Newly elected Conservative Leader Erin O’Toole delivers his winning speech following the Conservative party of Canada 2020 Leadership Election in Ottawa on Monday, Aug. 24, 2020. THE CANADIAN PRESS/Sean Kilpatrick

O’Toole likely to move quickly to put stamp on federal Conservative party

O’Toole will have to make swift choices on who will be in his inner circle both on and off Parliament Hill

Erin O’Toole begins a new political life as the leader of the federal Conservative party.

O’Toole was declared the winner of the leadership race early Monday morning after technical problems delayed the vote results by hours, as thousands of ballots had to be replicated by hand after the counting machine shredded their envelopes.

After three rounds of counting, O’Toole emerged the victor with 57 per cent of the vote, a resounding victory over his rival Peter MacKay, who won 43 per cent.

MacKay had been seen as the establishment candidate, and had headed into the race the presumptive front-runner.

But even before his campaign got off the ground, he had irritated many in the party when he declared then-leader Andrew Scheer’s failure to win the 2019 election as being akin to missing a goal on an empty net.

“Peter MacKay losing this leadership is like missing a shot on an empty net,” Scheer’s campaign director Hamish Marshall said Monday.

Ahead of their results, MacKay’s campaign had been hyping their record get-out-the-vote effort, particularly in Quebec where by virtue of the points system the party uses to elect a leader, each ballot could hold outsized weight.

But in the end it was O’Toole who won the province.

READ MORE: Erin O’Toole wins Conservative leadership after results delayed for hours

The technical troubles were a less-than-auspicious beginning for the new leader, who now is racing to get a team in place before Parliament returns next month with a throne speech that will trigger a confidence vote in the minority Liberal government.

O’Toole will have to make swift choices on who will be in his inner circle both on and off Parliament Hill — a campaign director and new party staffers are among the likely new hires on his agenda.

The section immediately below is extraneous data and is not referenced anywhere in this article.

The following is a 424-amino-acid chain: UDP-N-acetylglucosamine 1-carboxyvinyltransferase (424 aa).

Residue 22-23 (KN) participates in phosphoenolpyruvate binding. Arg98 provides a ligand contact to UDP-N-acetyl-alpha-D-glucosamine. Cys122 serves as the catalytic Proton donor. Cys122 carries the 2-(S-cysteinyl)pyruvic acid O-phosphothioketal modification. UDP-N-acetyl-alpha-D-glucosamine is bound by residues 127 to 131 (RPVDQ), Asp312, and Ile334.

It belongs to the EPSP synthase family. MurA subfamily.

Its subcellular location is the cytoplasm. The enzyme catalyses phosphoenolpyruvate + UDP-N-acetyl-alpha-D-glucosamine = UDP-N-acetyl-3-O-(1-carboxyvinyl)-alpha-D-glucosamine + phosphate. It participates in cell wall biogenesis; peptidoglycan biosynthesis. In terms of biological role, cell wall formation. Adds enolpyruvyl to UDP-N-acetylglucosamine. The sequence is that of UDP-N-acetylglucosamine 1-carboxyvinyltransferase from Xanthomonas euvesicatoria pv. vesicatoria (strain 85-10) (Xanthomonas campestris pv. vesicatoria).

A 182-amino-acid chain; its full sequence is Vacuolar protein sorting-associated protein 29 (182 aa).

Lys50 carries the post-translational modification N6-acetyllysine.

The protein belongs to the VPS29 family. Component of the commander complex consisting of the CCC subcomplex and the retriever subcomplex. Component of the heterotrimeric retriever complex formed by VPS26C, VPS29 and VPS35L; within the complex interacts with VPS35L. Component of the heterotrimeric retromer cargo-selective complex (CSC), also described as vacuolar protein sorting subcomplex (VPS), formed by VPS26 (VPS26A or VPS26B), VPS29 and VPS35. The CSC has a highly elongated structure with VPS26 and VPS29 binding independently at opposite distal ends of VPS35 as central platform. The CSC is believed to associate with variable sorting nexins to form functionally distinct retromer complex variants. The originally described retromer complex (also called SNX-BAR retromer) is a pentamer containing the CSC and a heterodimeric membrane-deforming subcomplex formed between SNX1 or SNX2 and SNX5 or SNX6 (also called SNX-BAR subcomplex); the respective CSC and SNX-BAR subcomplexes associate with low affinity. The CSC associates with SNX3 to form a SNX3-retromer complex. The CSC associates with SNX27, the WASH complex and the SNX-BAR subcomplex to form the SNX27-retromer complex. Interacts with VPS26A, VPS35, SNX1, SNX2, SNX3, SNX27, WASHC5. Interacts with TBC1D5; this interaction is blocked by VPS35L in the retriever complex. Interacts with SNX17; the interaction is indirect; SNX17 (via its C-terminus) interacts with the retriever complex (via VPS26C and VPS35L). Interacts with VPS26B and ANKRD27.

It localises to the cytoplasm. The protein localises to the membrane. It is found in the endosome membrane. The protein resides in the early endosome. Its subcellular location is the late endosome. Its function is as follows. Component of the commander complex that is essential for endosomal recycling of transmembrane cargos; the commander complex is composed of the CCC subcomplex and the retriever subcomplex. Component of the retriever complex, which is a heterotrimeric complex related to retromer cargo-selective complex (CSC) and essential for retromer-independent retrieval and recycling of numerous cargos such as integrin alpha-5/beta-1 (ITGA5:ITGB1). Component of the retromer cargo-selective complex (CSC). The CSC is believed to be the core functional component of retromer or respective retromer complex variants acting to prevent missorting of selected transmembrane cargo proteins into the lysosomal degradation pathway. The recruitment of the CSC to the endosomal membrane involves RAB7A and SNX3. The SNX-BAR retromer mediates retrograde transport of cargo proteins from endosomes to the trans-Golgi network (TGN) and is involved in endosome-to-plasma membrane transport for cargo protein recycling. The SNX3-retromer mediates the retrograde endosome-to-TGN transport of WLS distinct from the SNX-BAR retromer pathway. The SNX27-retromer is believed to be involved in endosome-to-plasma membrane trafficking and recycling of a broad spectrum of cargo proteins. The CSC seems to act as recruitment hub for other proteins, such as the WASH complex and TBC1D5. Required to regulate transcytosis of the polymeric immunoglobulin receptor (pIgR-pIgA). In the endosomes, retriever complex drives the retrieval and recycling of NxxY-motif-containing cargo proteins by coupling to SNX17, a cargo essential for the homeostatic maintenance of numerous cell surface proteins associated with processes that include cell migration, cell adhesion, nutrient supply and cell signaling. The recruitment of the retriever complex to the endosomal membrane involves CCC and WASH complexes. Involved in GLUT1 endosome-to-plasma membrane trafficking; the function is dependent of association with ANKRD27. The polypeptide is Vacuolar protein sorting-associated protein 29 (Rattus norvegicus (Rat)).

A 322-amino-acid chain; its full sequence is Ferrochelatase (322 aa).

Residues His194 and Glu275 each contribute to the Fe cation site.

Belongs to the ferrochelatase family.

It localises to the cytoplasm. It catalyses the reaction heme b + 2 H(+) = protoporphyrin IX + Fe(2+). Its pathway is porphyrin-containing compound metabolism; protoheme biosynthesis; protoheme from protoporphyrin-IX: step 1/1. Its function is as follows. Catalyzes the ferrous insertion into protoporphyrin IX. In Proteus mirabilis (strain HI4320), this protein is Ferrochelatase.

When Scheer won the race in 2017, he left in place many members of former interim leader Rona Ambrose’s team, as well as the party apparatus. He took office with little by way of a transition plan in place.

The new leader needs to put their stamp on things, said Garry Keller, who worked with Ambrose during her time in the role, and the changes need to be made quickly.

How O’Toole does that will be crucial as it is the first step toward mending what divisions were caused by the race, Keller said.

That means placing rival candidates’ supporters in key critic roles, or finding other ones for them to occupy, whether it is election prep or policy development, he said.

“Idle hands are not helping whoever wins the leadership,” he said.

Also key will be finding a place for Leslyn Lewis, whose climb from political newcomer to a third-place finish in the race cements the power of social conservatives in the party.

On the flip side, Keller said, O’Toole will have to figure out what to do with Derek Sloan.

The rookie MP was nearly kicked out of caucus during the campaign after a furor around remarks he made about chief public health officer Dr. Theresa Tam. He’s also been crudely outspoken on issues around abortion and LGBTQ conversion therapy.

During a leadership campaign, candidates have a bit more free rein than is possible afterwards, Keller said.

“Now that the leadership is over, there will have to be boundaries and how is that going to be handled?” Keller said.

O’Toole had been one of Sloan’s lone supporters in the tight-knit group of Ontario Conservative MPs during the fight over his place in caucus. He’s also promised to respect and listen to the voices of everyone in the party, no matter their political leanings.

Conservative MP Marilyn Gladu, who had tried to enter the leadership race but fell short of the funds required, said she’s confident caucus will rally quickly behind O’Toole despite the acrimony that built up during the campaign.

At the same time, she said, change to how things have worked in the past is needed.

“I think at this point we’ve seen the results that we were getting were not satisfactory, so if you don’t change something and expect a different behaviour, that’s the definition of insanity.”

Stephanie Levitz, The Canadian Press


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